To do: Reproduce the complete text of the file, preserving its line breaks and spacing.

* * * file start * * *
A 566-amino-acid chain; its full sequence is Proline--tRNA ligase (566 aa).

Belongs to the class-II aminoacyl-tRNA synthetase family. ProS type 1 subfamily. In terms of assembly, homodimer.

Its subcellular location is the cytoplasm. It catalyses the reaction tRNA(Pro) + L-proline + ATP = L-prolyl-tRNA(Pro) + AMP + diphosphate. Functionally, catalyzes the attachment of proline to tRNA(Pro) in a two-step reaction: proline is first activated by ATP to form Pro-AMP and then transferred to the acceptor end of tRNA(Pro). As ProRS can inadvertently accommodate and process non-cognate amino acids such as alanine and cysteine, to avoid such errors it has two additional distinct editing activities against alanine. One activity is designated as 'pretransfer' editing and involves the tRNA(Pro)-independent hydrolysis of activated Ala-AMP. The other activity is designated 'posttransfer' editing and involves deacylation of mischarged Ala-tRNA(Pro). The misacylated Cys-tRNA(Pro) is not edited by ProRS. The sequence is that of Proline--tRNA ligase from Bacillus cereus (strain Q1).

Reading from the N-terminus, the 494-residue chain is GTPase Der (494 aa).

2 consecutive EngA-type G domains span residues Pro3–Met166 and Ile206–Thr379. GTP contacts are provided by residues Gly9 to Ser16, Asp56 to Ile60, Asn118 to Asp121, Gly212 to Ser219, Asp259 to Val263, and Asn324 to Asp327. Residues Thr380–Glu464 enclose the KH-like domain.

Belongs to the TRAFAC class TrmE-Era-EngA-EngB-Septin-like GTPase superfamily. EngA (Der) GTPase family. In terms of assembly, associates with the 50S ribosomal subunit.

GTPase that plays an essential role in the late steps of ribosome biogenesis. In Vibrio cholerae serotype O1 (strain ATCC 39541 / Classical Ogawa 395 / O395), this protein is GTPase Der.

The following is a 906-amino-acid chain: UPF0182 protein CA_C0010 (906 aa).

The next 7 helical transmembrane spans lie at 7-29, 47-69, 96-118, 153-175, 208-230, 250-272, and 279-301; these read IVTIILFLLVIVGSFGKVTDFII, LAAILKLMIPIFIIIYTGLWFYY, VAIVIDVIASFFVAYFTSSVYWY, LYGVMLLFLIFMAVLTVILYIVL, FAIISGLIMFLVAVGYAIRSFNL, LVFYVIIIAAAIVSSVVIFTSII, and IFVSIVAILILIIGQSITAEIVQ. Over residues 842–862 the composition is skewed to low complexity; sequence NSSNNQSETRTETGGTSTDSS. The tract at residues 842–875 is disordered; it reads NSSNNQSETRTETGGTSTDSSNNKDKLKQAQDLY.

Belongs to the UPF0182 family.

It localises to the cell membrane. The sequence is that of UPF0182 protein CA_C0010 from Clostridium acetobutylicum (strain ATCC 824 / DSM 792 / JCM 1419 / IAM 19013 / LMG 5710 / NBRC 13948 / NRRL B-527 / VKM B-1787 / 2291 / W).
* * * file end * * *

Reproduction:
A 566-amino-acid chain; its full sequence is Proline--tRNA ligase (566 aa).

Belongs to the class-II aminoacyl-tRNA synthetase family. ProS type 1 subfamily. In terms of assembly, homodimer.

Its subcellular location is the cytoplasm. It catalyses the reaction tRNA(Pro) + L-proline + ATP = L-prolyl-tRNA(Pro) + AMP + diphosphate. Functionally, catalyzes the attachment of proline to tRNA(Pro) in a two-step reaction: proline is first activated by ATP to form Pro-AMP and then transferred to the acceptor end of tRNA(Pro). As ProRS can inadvertently accommodate and process non-cognate amino acids such as alanine and cysteine, to avoid such errors it has two additional distinct editing activities against alanine. One activity is designated as 'pretransfer' editing and involves the tRNA(Pro)-independent hydrolysis of activated Ala-AMP. The other activity is designated 'posttransfer' editing and involves deacylation of mischarged Ala-tRNA(Pro). The misacylated Cys-tRNA(Pro) is not edited by ProRS. The sequence is that of Proline--tRNA ligase from Bacillus cereus (strain Q1).

Reading from the N-terminus, the 494-residue chain is GTPase Der (494 aa).

2 consecutive EngA-type G domains span residues Pro3–Met166 and Ile206–Thr379. GTP contacts are provided by residues Gly9 to Ser16, Asp56 to Ile60, Asn118 to Asp121, Gly212 to Ser219, Asp259 to Val263, and Asn324 to Asp327. Residues Thr380–Glu464 enclose the KH-like domain.

Belongs to the TRAFAC class TrmE-Era-EngA-EngB-Septin-like GTPase superfamily. EngA (Der) GTPase family. In terms of assembly, associates with the 50S ribosomal subunit.

GTPase that plays an essential role in the late steps of ribosome biogenesis. In Vibrio cholerae serotype O1 (strain ATCC 39541 / Classical Ogawa 395 / O395), this protein is GTPase Der.

The following is a 906-amino-acid chain: UPF0182 protein CA_C0010 (906 aa).

The next 7 helical transmembrane spans lie at 7-29, 47-69, 96-118, 153-175, 208-230, 250-272, and 279-301; these read IVTIILFLLVIVGSFGKVTDFII, LAAILKLMIPIFIIIYTGLWFYY, VAIVIDVIASFFVAYFTSSVYWY, LYGVMLLFLIFMAVLTVILYIVL, FAIISGLIMFLVAVGYAIRSFNL, LVFYVIIIAAAIVSSVVIFTSII, and IFVSIVAILILIIGQSITAEIVQ. Over residues 842–862 the composition is skewed to low complexity; sequence NSSNNQSETRTETGGTSTDSS. The tract at residues 842–875 is disordered; it reads NSSNNQSETRTETGGTSTDSSNNKDKLKQAQDLY.

Belongs to the UPF0182 family.

It localises to the cell membrane. The sequence is that of UPF0182 protein CA_C0010 from Clostridium acetobutylicum (strain ATCC 824 / DSM 792 / JCM 1419 / IAM 19013 / LMG 5710 / NBRC 13948 / NRRL B-527 / VKM B-1787 / 2291 / W).